Washington — The U.S. House Committee on Oversight and Government Reform will hold a hearing Feb. 3 about the Flint water crisis, a committee spokesman said Wednesday.
The panel, chaired by Rep. Jason Chaffetz of Utah, has not yet released details on witnesses for the hearing, but Michigan Gov. Rick Snyder will not be invited to testify, the committee spokesman said.
Snyder said at a Wednesday news conference in Flint that he has not been contacted to testify before Congress on the Flint issue.
“The governor is working to resolve the Flint water crisis, which is the result of missteps of government at all levels — local, state and federal,” spokesman Dave Murray told The Detroit News last Thursday.
U.S. Rep. Brenda Lawrence, the Southfield Democrat who is the ranking member of the Subcommittee on the Interior, formally requested that Chaffetz and Subcommittee Chairman Cynthia Lummis hold a hearing on the Flint crisis. She had urged both Republican and Democratic leaders to name Snyder as a witness and said she was disappointed that he won’t be among those called.
“I told them I felt that was unacceptable. It’s not a full hearing unless we get the people who are actually responsible for the decision-making at the table,” Lawrence said. “I am not going to give up until I feel the proper people have been called.”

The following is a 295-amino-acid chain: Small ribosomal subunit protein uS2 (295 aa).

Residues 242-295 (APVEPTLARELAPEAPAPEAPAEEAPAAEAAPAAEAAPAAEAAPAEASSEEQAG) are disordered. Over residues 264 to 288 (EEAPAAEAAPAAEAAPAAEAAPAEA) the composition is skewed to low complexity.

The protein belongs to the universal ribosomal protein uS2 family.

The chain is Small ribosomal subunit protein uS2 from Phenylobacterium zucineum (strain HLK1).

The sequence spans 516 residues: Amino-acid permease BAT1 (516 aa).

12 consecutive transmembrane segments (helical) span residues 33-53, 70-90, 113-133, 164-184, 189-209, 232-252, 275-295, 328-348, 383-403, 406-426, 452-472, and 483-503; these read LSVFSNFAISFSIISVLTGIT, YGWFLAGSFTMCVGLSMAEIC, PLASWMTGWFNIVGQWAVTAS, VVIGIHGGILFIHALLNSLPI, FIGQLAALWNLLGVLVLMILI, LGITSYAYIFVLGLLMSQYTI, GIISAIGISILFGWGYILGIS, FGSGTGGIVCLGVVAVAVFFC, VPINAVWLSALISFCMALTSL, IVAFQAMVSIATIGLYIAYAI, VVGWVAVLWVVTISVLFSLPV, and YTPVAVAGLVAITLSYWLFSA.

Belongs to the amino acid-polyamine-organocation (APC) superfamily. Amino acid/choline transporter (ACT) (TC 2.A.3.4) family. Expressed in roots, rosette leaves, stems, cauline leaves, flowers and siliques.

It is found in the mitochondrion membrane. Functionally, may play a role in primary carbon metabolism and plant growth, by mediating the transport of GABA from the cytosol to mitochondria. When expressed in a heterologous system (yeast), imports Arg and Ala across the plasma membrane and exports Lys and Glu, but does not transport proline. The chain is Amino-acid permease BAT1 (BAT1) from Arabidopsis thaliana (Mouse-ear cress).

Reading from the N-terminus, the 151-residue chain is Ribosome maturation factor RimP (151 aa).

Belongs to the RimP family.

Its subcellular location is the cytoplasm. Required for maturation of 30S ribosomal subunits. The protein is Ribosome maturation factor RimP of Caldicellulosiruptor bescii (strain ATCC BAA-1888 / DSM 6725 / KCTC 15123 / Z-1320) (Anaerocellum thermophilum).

Lawrence’s Jan. 12 request for the hearing included suggestions for local, state and federal witnesses in addition to Snyder: Dan Wyant, former director of MDEQ; EPA Region 5 Administrator Susan Hedman; Dr. Mona Hanna-Attisha, director of Pediatric Residency Program, Hurley Medical Center; Flint Mayor Karen Weaver; and Virginia Tech Professor Mark Edwards.
“The (committee) leadership has agreed that this situation will require multiple hearings, so we’re getting started,” Lawrence said.
“The Flint residents want the governor to come and testify on how and why this happened. It’s not to point the finger. The only way you can keep this from happening again is figure out what went wrong. Who did not stand up and do their job?”
The hearing is likely to focus on the inaction of Michigan and federal officials, who for months didn’t alert Flint residents to the health risks caused by a lack of water treatment to avoid the leaching of lead from service lines into the water supply. Former Michigan Department of Environmental Quality Director Dan Wyant and department spokesman Brad Wurfel resigned in late December.
The state acknowledged in late September that Flint’s children had been exposed to high levels of lead in the drinking water. In October, the city switched from the corrosive Flint River water back to the Detroit water system until a new regional pipeline is completed later this year.
Hedman is resigning Feb. 1 as a result of her office’s handling of the situation. EPA Administrator Gina McCarthy has asked the agency’s Office of Inspector General to evaluate Region 5’s public water supervision program under the Safe Drinking Water Act, specifically its state oversight and operational responsibilities and performance.
Michigan has three members on the oversight panel: Lawrence and Republican Reps. Tim Walberg of Tipton and Justin Amash of Cascade Township.